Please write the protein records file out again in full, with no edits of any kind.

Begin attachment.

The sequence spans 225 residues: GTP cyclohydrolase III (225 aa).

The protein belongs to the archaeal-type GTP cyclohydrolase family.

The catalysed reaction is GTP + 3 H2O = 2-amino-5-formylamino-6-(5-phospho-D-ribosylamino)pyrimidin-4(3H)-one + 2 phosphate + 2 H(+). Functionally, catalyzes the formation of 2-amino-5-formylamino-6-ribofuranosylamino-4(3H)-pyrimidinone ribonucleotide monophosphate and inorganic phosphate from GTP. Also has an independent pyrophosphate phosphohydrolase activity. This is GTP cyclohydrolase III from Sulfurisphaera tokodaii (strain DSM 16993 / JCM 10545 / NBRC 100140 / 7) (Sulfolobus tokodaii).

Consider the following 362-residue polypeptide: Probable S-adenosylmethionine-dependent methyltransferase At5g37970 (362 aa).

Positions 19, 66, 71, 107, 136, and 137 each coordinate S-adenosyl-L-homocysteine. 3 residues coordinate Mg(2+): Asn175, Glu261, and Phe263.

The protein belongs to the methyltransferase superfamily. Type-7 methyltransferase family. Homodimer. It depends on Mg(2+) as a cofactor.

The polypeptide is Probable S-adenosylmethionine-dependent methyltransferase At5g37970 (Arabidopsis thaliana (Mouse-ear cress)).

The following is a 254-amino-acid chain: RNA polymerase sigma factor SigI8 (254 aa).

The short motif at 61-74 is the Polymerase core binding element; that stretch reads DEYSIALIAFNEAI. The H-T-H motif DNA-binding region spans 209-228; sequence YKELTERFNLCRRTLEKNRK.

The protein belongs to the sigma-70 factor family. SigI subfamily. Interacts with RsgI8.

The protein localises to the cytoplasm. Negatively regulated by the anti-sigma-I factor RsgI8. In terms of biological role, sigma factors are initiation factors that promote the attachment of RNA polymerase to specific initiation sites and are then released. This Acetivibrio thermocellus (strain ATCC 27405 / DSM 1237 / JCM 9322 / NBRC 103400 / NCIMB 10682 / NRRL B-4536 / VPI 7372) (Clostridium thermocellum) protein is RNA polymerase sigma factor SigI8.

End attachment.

The sequence spans 225 residues: GTP cyclohydrolase III (225 aa).

The protein belongs to the archaeal-type GTP cyclohydrolase family.

The catalysed reaction is GTP + 3 H2O = 2-amino-5-formylamino-6-(5-phospho-D-ribosylamino)pyrimidin-4(3H)-one + 2 phosphate + 2 H(+). Functionally, catalyzes the formation of 2-amino-5-formylamino-6-ribofuranosylamino-4(3H)-pyrimidinone ribonucleotide monophosphate and inorganic phosphate from GTP. Also has an independent pyrophosphate phosphohydrolase activity. This is GTP cyclohydrolase III from Sulfurisphaera tokodaii (strain DSM 16993 / JCM 10545 / NBRC 100140 / 7) (Sulfolobus tokodaii).

Consider the following 362-residue polypeptide: Probable S-adenosylmethionine-dependent methyltransferase At5g37970 (362 aa).

Positions 19, 66, 71, 107, 136, and 137 each coordinate S-adenosyl-L-homocysteine. 3 residues coordinate Mg(2+): Asn175, Glu261, and Phe263.

The protein belongs to the methyltransferase superfamily. Type-7 methyltransferase family. Homodimer. It depends on Mg(2+) as a cofactor.

The polypeptide is Probable S-adenosylmethionine-dependent methyltransferase At5g37970 (Arabidopsis thaliana (Mouse-ear cress)).

The following is a 254-amino-acid chain: RNA polymerase sigma factor SigI8 (254 aa).

The short motif at 61-74 is the Polymerase core binding element; that stretch reads DEYSIALIAFNEAI. The H-T-H motif DNA-binding region spans 209-228; sequence YKELTERFNLCRRTLEKNRK.

The protein belongs to the sigma-70 factor family. SigI subfamily. Interacts with RsgI8.

The protein localises to the cytoplasm. Negatively regulated by the anti-sigma-I factor RsgI8. In terms of biological role, sigma factors are initiation factors that promote the attachment of RNA polymerase to specific initiation sites and are then released. This Acetivibrio thermocellus (strain ATCC 27405 / DSM 1237 / JCM 9322 / NBRC 103400 / NCIMB 10682 / NRRL B-4536 / VPI 7372) (Clostridium thermocellum) protein is RNA polymerase sigma factor SigI8.